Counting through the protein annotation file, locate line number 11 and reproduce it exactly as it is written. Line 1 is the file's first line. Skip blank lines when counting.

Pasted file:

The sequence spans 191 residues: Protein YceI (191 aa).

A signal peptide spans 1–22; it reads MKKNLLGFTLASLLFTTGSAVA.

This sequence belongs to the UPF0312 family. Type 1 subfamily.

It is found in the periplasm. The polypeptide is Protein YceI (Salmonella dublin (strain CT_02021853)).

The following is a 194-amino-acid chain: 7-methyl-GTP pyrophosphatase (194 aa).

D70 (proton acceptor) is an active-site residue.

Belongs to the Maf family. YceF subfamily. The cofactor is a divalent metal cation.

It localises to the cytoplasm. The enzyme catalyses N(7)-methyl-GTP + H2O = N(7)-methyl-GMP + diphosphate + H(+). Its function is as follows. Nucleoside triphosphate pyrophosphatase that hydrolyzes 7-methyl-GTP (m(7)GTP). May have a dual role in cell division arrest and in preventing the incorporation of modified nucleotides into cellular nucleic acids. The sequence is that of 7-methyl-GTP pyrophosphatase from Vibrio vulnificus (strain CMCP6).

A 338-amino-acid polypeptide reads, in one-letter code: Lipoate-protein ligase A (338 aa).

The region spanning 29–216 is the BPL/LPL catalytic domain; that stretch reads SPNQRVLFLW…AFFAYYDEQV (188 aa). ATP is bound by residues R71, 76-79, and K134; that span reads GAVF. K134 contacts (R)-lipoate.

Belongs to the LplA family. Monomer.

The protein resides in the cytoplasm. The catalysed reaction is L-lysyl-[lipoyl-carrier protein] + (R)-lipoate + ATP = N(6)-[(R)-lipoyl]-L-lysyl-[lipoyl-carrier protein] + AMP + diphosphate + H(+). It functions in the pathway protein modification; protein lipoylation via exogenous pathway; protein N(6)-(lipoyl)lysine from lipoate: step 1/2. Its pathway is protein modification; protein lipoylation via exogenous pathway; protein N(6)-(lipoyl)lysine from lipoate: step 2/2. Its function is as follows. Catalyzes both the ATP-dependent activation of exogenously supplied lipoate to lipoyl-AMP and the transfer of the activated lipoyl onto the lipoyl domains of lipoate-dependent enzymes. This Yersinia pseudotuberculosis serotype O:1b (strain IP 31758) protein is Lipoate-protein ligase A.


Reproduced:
Belongs to the LplA family. Monomer.